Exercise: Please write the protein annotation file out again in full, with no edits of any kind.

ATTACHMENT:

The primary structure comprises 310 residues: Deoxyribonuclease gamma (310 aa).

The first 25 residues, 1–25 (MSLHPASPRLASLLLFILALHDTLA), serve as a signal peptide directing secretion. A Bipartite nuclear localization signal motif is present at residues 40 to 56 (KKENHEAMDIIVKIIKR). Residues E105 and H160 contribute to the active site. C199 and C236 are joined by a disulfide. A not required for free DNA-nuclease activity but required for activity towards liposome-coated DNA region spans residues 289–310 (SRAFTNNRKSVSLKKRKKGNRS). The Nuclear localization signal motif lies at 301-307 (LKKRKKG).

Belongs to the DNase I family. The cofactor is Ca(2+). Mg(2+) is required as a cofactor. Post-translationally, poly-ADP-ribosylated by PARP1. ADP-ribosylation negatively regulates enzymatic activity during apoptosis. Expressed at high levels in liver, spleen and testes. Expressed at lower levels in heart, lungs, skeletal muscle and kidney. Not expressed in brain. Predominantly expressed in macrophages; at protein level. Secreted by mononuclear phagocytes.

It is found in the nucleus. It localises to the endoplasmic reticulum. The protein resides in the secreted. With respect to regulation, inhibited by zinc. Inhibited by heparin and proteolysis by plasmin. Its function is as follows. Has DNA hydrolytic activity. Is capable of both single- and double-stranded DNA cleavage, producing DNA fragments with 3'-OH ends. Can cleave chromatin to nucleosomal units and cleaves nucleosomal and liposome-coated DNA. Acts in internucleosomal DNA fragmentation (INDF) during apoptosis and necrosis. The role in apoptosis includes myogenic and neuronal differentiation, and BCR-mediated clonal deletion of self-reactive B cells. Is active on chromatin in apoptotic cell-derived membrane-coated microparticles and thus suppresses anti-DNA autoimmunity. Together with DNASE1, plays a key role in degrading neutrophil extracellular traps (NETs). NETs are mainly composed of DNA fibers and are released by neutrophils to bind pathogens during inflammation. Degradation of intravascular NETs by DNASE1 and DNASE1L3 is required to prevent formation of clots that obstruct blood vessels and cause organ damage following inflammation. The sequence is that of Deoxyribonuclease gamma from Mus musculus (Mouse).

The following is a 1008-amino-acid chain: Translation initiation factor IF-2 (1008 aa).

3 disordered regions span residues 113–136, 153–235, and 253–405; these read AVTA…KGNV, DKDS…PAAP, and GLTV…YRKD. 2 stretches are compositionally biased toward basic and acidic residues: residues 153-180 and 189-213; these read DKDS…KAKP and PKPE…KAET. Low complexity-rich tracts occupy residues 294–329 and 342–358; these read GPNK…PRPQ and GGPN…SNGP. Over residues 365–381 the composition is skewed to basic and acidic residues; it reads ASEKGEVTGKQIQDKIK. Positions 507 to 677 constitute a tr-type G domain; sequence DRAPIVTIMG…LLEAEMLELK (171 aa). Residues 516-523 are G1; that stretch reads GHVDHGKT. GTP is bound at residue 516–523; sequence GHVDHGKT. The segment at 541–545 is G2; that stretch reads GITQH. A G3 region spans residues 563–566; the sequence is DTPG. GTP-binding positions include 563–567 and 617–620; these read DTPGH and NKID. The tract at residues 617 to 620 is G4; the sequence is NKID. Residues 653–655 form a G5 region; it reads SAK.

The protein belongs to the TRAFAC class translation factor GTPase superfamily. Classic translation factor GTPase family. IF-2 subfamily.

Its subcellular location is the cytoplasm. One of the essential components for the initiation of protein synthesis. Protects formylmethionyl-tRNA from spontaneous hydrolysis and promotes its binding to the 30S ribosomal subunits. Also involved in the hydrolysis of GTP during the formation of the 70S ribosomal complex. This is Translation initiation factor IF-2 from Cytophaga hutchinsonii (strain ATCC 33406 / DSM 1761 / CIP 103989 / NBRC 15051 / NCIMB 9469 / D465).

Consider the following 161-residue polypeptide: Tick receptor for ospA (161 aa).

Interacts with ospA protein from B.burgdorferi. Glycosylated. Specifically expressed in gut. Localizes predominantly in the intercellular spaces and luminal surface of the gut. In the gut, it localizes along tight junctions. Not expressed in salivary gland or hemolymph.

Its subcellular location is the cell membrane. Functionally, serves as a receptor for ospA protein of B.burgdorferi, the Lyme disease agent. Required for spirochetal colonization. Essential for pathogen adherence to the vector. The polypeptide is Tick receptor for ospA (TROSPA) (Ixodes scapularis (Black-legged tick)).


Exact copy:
The primary structure comprises 310 residues: Deoxyribonuclease gamma (310 aa).

The first 25 residues, 1–25 (MSLHPASPRLASLLLFILALHDTLA), serve as a signal peptide directing secretion. A Bipartite nuclear localization signal motif is present at residues 40 to 56 (KKENHEAMDIIVKIIKR). Residues E105 and H160 contribute to the active site. C199 and C236 are joined by a disulfide. A not required for free DNA-nuclease activity but required for activity towards liposome-coated DNA region spans residues 289–310 (SRAFTNNRKSVSLKKRKKGNRS). The Nuclear localization signal motif lies at 301-307 (LKKRKKG).

Belongs to the DNase I family. The cofactor is Ca(2+). Mg(2+) is required as a cofactor. Post-translationally, poly-ADP-ribosylated by PARP1. ADP-ribosylation negatively regulates enzymatic activity during apoptosis. Expressed at high levels in liver, spleen and testes. Expressed at lower levels in heart, lungs, skeletal muscle and kidney. Not expressed in brain. Predominantly expressed in macrophages; at protein level. Secreted by mononuclear phagocytes.

It is found in the nucleus. It localises to the endoplasmic reticulum. The protein resides in the secreted. With respect to regulation, inhibited by zinc. Inhibited by heparin and proteolysis by plasmin. Its function is as follows. Has DNA hydrolytic activity. Is capable of both single- and double-stranded DNA cleavage, producing DNA fragments with 3'-OH ends. Can cleave chromatin to nucleosomal units and cleaves nucleosomal and liposome-coated DNA. Acts in internucleosomal DNA fragmentation (INDF) during apoptosis and necrosis. The role in apoptosis includes myogenic and neuronal differentiation, and BCR-mediated clonal deletion of self-reactive B cells. Is active on chromatin in apoptotic cell-derived membrane-coated microparticles and thus suppresses anti-DNA autoimmunity. Together with DNASE1, plays a key role in degrading neutrophil extracellular traps (NETs). NETs are mainly composed of DNA fibers and are released by neutrophils to bind pathogens during inflammation. Degradation of intravascular NETs by DNASE1 and DNASE1L3 is required to prevent formation of clots that obstruct blood vessels and cause organ damage following inflammation. The sequence is that of Deoxyribonuclease gamma from Mus musculus (Mouse).

The following is a 1008-amino-acid chain: Translation initiation factor IF-2 (1008 aa).

3 disordered regions span residues 113–136, 153–235, and 253–405; these read AVTA…KGNV, DKDS…PAAP, and GLTV…YRKD. 2 stretches are compositionally biased toward basic and acidic residues: residues 153-180 and 189-213; these read DKDS…KAKP and PKPE…KAET. Low complexity-rich tracts occupy residues 294–329 and 342–358; these read GPNK…PRPQ and GGPN…SNGP. Over residues 365–381 the composition is skewed to basic and acidic residues; it reads ASEKGEVTGKQIQDKIK. Positions 507 to 677 constitute a tr-type G domain; sequence DRAPIVTIMG…LLEAEMLELK (171 aa). Residues 516-523 are G1; that stretch reads GHVDHGKT. GTP is bound at residue 516–523; sequence GHVDHGKT. The segment at 541–545 is G2; that stretch reads GITQH. A G3 region spans residues 563–566; the sequence is DTPG. GTP-binding positions include 563–567 and 617–620; these read DTPGH and NKID. The tract at residues 617 to 620 is G4; the sequence is NKID. Residues 653–655 form a G5 region; it reads SAK.

The protein belongs to the TRAFAC class translation factor GTPase superfamily. Classic translation factor GTPase family. IF-2 subfamily.

Its subcellular location is the cytoplasm. One of the essential components for the initiation of protein synthesis. Protects formylmethionyl-tRNA from spontaneous hydrolysis and promotes its binding to the 30S ribosomal subunits. Also involved in the hydrolysis of GTP during the formation of the 70S ribosomal complex. This is Translation initiation factor IF-2 from Cytophaga hutchinsonii (strain ATCC 33406 / DSM 1761 / CIP 103989 / NBRC 15051 / NCIMB 9469 / D465).

Consider the following 161-residue polypeptide: Tick receptor for ospA (161 aa).

Interacts with ospA protein from B.burgdorferi. Glycosylated. Specifically expressed in gut. Localizes predominantly in the intercellular spaces and luminal surface of the gut. In the gut, it localizes along tight junctions. Not expressed in salivary gland or hemolymph.

Its subcellular location is the cell membrane. Functionally, serves as a receptor for ospA protein of B.burgdorferi, the Lyme disease agent. Required for spirochetal colonization. Essential for pathogen adherence to the vector. The polypeptide is Tick receptor for ospA (TROSPA) (Ixodes scapularis (Black-legged tick)).